Facebook plans to unveil a new video-ad product in the first half of next year, most likely plopping video ads into the middle of its news feeds, ad industry sources are saying. Meanwhile, Facebook-owned Instagram has been claiming it's backing away from plans to sell its users' photos.
Advertising Age said the ads are planned for both the desktop and mobile versions of Facebook. They're expected to launch by April at the latest.
The reports say Facebook is leaning toward capping the length of the video ads at 15 seconds, just long enough to annoy users without fully satisfying ad agencies, who generally prefer to buy 30-second spots.
The ads are likely to be "autoplay" -- meaning that they'll start automatically when the Facebook page is loaded. Autoplay ads are generally regarded as annoying and inconvenient, especially for those sneaking a look at Facebook while at work or school.
Writing on the company blog, Systrom said:
"I’m writing this today to let you know we’re listening and to commit to you that we will be doing more to answer your questions, fix any mistakes, and eliminate the confusion....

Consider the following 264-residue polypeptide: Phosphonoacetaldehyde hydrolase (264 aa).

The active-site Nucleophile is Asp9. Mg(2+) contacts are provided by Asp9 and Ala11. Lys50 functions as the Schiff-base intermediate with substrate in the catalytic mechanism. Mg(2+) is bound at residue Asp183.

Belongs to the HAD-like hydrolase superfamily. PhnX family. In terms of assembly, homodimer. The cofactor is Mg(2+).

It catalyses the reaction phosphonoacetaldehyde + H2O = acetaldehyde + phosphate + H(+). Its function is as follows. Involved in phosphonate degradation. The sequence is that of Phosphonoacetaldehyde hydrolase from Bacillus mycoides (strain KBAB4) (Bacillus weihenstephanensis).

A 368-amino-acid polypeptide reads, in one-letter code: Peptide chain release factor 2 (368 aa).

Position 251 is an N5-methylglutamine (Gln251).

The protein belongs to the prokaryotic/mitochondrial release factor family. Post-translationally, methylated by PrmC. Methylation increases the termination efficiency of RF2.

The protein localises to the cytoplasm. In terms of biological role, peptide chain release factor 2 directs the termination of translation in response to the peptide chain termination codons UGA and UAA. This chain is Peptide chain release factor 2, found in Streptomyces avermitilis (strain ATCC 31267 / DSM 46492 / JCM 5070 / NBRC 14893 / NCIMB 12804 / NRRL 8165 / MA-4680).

“To be clear: it is not our intention to sell your photos. We are working on updated language in the terms to make sure this is clear.”
On the other hand, Systrom notes that Instagram "was created to become a business." He didn't mention that Facebook paid $1 billion for the site even though it doesn't have any revenue but he was obviously thinking it.
"Our intention in updating the terms was to communicate that we’d like to experiment with innovative advertising that feels appropriate on Instagram. Instead it was interpreted by many that we were going to sell your photos to others without any compensation," Systrom said. "This is not true and it is our mistake that this language is confusing. To be clear: it is not our intention to sell your photos. We are working on updated language in the terms to make sure this is clear."